WHEN Australia ruled the cricket world, the land Down Under was considered a breeding ground for future champions. If you looked at the senior Australia team—loaded with the Pontings, Warnes and Gilchrists—with grudging admiration, you also cringed with apprehension at their next in-line. For, at any given point, an Australia A team could boast of names like Brad Hodge, Michael Hussey or Stuart Clark. Names that would have strode into any other national team at the time, if only they weren’t Australian.
Despite their crushing defeat of England at Lord’s earlier this week, Michael Clarke’s Aussie Posse are still quite a way from regaining their nation’s erstwhile indomitable aura on the cricket field.
- Ashes 2017, Australia Vs England Live Cricket Streaming: When and where to watch Aus Vs Eng 1st Test online live cricket tv coverage
- Selection policy creating a lot of instability in the team: Usman Khawaja
- Racism turned me away from backing Australia teams: Usman Khawaja
- Australia brittle middle-order won't be an issue in T20Is: Michael Kasprowicz
- Usman Khawaja is a class player and needs backing, says Michael Hussey
- India 'A' were positive but it's very hard to come back after getting out for 135: Usman Khawaja
And somehow, the Usman Khawaja-led Australia A team that landed in Chennai—and will play the first of two four-day unofficial Tests at Chepauk from Wednesday—doesn’t really instill the awe of yore either. But that doesn’t mean their team is bereft of high quality.
If anything, in Khawaja, Matthew Wade, Ashton Agar and Joe Burns, they have a bunch that not too long back was donning the Baggy Green, and could easily have still been part of the present Ashes party.
Despite the significance that they hold for those directly involved in them, ‘A’ tours generally end up as mere sideshows, only coming to the fore in case of a highly stellar or singular individual performance. But what adds credence to the high-billing for the Australia A tour this time around is the presence of a number of Test regulars and the creme de la creme of Indian cricket’s reserve bench in the opposition.
If the visitors are led by an elegant and diligent No.3, who has batted in most of his Tests at that position; his equally elegant and diligent counterpart, Cheteshwar Pujara, always seemed destined to be the Indian Test team’s No.3, once the man who will coach the India A outfit, Rahul Dravid, hung up his boots. And while these two four-day matches are being looked at as Pujara’s opportunity to redeem himself after a string of low scores, which led to him being dropped in Bangladesh, Khawaja too has his sights set on regaining lost ground as far as regaining his Test spot is concerned.
In addition to Pujara, the squad also includes KL Rahul, Umesh Yadav, Pragyan Ojha and Varun Aaron, who will miss the first game with viral fever.
In a way, you almost expect the depth in Indian and Australian cricket to be immense and replenishable, considering the robust structures that exist in both countries. Not to forget the equal focus that is rendered to all formats. In spite of possessing the nearly-eternal County Championship, England Lions teams have rarely matched up in terms of bench-strength, maybe because of the ECB’s penchant to send them as shadow teams to wherever the senior team is on tour rather than use these tours to fortify their reservoir like Australia are.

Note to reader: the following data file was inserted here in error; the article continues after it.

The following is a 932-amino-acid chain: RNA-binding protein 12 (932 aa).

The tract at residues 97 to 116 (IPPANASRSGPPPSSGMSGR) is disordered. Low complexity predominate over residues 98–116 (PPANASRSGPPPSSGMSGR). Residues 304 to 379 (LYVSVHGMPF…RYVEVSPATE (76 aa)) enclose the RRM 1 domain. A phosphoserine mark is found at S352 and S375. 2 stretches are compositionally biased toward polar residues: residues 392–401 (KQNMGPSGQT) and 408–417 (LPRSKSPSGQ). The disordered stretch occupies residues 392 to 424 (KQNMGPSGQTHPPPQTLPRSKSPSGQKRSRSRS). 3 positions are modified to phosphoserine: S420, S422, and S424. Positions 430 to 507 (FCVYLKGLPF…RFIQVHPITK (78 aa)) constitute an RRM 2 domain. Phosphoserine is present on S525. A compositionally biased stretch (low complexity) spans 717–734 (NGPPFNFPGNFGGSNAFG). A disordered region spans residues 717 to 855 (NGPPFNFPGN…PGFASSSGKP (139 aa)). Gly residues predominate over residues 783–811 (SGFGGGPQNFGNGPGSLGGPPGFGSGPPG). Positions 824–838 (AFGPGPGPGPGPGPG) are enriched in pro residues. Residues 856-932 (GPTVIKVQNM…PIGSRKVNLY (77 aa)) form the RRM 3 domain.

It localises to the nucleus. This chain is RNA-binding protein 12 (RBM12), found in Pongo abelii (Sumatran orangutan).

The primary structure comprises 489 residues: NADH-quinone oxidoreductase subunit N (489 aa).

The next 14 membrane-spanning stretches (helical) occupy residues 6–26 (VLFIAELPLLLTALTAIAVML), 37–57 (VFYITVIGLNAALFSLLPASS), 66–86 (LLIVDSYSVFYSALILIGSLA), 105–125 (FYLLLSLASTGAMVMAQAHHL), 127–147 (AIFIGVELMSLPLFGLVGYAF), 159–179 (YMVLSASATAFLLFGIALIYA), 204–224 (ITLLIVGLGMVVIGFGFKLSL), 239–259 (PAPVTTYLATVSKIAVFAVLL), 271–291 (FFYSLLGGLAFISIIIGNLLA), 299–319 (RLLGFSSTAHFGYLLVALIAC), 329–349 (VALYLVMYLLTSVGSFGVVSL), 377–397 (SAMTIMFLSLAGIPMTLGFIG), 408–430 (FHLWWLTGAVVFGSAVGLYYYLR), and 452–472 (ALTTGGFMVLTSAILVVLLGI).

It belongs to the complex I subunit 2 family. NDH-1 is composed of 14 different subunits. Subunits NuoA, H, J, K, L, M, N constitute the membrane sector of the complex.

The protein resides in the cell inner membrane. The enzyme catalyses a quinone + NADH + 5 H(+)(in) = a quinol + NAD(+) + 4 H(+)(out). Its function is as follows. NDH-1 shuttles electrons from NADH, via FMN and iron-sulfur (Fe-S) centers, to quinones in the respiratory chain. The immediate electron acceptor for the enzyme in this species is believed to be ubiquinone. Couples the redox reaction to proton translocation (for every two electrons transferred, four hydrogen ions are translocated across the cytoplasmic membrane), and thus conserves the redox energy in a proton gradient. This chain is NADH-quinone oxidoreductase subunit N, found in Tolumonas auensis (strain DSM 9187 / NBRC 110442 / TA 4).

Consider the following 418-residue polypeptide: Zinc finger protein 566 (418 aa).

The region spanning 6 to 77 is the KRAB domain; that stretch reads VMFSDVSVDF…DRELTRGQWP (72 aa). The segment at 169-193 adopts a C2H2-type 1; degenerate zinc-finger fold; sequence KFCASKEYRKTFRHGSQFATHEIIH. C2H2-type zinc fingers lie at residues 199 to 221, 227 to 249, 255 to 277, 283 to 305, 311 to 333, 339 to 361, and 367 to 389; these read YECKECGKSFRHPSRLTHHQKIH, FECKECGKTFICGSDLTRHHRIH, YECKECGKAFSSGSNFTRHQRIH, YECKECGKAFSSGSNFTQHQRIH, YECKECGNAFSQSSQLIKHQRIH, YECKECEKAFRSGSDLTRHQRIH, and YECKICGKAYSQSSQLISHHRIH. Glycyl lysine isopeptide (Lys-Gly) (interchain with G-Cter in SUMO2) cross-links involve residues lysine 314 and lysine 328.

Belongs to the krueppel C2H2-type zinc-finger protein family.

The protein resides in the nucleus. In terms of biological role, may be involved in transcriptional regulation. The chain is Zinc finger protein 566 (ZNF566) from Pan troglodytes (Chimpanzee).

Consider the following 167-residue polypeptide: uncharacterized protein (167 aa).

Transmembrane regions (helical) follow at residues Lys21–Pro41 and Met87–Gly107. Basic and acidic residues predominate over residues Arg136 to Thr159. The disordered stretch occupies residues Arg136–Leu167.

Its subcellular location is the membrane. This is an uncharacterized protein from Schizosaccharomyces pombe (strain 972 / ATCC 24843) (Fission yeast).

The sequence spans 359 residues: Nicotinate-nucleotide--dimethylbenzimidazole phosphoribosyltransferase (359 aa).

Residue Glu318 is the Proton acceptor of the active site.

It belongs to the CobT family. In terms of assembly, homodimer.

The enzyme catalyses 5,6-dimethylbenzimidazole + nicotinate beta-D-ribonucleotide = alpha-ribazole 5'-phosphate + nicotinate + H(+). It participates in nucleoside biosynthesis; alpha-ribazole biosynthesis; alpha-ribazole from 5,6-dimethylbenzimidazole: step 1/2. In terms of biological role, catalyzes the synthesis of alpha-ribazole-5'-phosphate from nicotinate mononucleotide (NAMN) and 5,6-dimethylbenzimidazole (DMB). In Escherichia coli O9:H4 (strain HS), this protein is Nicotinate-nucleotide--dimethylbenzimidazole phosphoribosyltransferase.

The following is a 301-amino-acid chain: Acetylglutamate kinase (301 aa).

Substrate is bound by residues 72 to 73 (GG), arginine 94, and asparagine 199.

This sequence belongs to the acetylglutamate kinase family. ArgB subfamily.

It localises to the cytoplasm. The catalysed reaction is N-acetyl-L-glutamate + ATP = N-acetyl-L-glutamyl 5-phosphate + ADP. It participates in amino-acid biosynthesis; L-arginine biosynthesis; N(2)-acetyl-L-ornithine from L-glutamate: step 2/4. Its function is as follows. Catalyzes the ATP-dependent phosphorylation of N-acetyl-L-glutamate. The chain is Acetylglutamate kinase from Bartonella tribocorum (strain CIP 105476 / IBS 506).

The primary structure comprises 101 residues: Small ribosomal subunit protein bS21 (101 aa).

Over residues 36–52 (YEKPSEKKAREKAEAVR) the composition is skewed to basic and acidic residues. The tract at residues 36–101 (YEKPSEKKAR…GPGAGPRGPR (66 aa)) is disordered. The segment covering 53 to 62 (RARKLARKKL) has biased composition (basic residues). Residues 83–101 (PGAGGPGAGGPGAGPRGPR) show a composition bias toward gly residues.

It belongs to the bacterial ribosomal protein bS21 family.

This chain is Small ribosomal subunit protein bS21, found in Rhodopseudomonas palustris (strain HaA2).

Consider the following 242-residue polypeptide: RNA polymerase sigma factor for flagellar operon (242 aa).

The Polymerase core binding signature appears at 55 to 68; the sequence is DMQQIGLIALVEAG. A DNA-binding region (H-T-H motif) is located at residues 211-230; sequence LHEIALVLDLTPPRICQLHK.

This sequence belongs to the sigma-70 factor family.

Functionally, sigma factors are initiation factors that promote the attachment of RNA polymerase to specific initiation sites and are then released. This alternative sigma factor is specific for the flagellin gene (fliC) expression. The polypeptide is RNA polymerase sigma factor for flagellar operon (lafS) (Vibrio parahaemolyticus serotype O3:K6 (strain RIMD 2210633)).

Take Khawaja. The first Pakistan-born cricketer to represent Australia, was slated to be the left-handed replacement for former captain Ricky Ponting. But with just two half-centuries in 9 Tests he hardly lived up to that hype, and Steve Smith’s record-breaking run at No.3 has only made the Australia A skipper’s job that much tougher. Khawaja incidentally had played in three Tests during Australia’s 3-0 drubbing in England two years ago with nothing to show for it. A serious knee injury has pushed back Khawaja’s career even further but he’s confident of making up for lost time.
“I have been training pretty hard and doing everything every cricketer do. I know Pujara did have a ACL (Anterior cruciate ligament) reconstruction but he had come back and scored a lot of runs,” said Khawaja.
The baby-faced Agar was on that 2013 Ashes tour as well. And he won hearts and plaudits, for his rearguard 98 on debut and then faded away with ball in hand. On wickets that the Australians will expect to turn, this will be his chance to move towards shaking off the one-hit-wonder tag.
With Brad Haddin himself fighting to regain his spot in the XI, the door might seem to be ajar for Wade to reignite his fractured Test career, even if for now Peter Nevill might have leapfrogged him to get the wicket-keeping gloves.
Wade incidentally played the last of his 12 Tests during the forgettable 4-0 drubbing that the Aussies received in India two years ago. Joe Burns made quite an impression in the two Tests he played against India during the Australian summer, and he will be looking forward to restart his battle with Yadav—who dismissed him cheaply in his debut innings— on his first tour to the subcontinent.
Burns and Rahul had both started their Test careers in the Boxing Day Test at the MCG. While the Karnataka opener already has a ton to his name, runs for India A against a strong bowling attack will keep him in the running to open for India again, maybe as soon as next month in Sri Lanka. Not to forget reminisce with Burns about their simultaneous beginnings on the big stage.
“You got to experience conditions like this. It is a great learning experience for some of the young players in our team. But we are ready to go,” said Wade, putting the tour in perspective.
And even if the two weeks in Chennai will not see a contest with quite the edge of most India-Australia cricket battles in the subcontinent, it’s sure to be competitive, if not, the cynosure of the cricket calendar over the next couple of weeks.